There are three distinct themes emerging that separate the world of investing and define our times.
The first is the phenomenon of low interest rates and their impact on what can most easily be described as the slow growth, pre-digital, old economy. The second is the rapid change brought about by the digital revolution and the amount of money directed towards it. And finally, the emergence of environmental and social issues against which companies will be judged. When investing we must clearly separate these complex themes to understand which of these are risks and which are opportunities for our portfolios.
As an example, the current headline-grabbing topic is: Are we heading into recession in 2020? At Avenue, we feel this is too broad a question and all investments need to be broken down into the three themes mentioned above. We are asking ourselves, what does a recession look like when money is almost free because we are already in a global ‘industrial’ recession and these types of industrial stocks are already inexpensive? Will there be a contraction in the digital revolution? This is unlikely due to the pressure of all businesses to evolve and compete but perhaps there will be a pullback in valuation and the price of technology stocks will decline. Has Canadian productivity stalled as a result of self-imposed environmental and social policy? Here we must make sure our investments are aligned with positive social impact so that projects can get built, on time and on budget.
The Old Economy
While a recession has an important influence on stock market prices, it is also by definition temporary. The bigger issue for us as investors is the very low level of interest rates and how that affects the valuation of bonds and stocks. In last quarter’s letter, we described how an estimated $12 trillion of global government bonds were trading with negative interest rates. Now, just three months later, that number has grown to $17 trillion, which is almost half the global bond market. The US has the highest 10-year interest rates in the world at 1.65% and Canada is second highest at 1.40%.
|Country||10-Yr Rate||30-Yr Rate|
To better describe what a negative interest rate is, if you put $100 in the bank, next year the bank will give you $99 back. For 5,000 years, humans have produced written records of people lending money to each other in an organized contractual fashion for profit. Negative interest rates are not supposed to happen. In no economic textbook is there a formal theory where money is lent to get less in return. For the last decade Japan was the only country with such abnormally low interest rates, but the belief was that Japan would normalize at some point. But what has happened is that the rest of the world is slowly becoming Japan and being pulled towards the black hole of negative rates.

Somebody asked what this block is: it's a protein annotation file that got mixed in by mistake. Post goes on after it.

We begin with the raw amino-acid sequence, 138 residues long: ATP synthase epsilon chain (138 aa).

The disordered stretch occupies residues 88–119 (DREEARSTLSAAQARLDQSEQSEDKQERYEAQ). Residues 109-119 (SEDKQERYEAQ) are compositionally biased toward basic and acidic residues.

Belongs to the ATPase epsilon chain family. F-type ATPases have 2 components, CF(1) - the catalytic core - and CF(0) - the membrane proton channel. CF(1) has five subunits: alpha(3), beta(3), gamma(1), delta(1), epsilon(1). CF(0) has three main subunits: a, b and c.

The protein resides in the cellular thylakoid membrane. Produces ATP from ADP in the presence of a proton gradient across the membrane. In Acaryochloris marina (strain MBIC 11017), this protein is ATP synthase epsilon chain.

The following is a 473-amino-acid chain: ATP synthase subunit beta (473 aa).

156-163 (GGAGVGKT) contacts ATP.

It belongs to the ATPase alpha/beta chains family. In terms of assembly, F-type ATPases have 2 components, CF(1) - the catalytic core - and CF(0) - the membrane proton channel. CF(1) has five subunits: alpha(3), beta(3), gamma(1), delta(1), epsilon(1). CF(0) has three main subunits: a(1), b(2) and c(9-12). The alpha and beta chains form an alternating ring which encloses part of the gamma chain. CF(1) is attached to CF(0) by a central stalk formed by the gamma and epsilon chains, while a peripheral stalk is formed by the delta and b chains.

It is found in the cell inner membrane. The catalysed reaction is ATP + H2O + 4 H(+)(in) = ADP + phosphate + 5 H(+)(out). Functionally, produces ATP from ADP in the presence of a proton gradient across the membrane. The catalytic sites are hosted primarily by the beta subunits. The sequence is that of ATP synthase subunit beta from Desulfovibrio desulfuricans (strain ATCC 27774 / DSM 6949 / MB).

5000 Years of Interest Rates
There was a great quote this summer from past US Federal Reserve Chairman, Alan Greenspan.
“I wouldn’t be surprised if yields on U.S. bonds turned negative and if they do, it wouldn’t be that big a deal.”– Alan Greenspan, CNBC Interview, September 2019
Mr. Greenspan’s comments reflect a central bankers concern with inflation and funding government debt. What is ignored is that the banking system, which is effectively our financial plumbing, would stagnate with negative yields. And most importantly, the retirement funding for an entire generation of baby boomers gets a whole lot riskier.
Our conclusion at Avenue is that there is now a real risk that, over time, financial assets will be monetized. Monetization of debt is an obscure economics term which can be explained more clearly by saying, big borrowers like the US Government will have no way to pay back their lenders. Government debt is increasingly likely to be paid back with printed money and outright monetization.
Having a defined investment strategy is more important than ever. At Avenue, we believe that if income is needed from a portfolio, then a certain amount of bonds is still appropriate. But we must temper our return expectations. The absolute level of interest rates is just so low.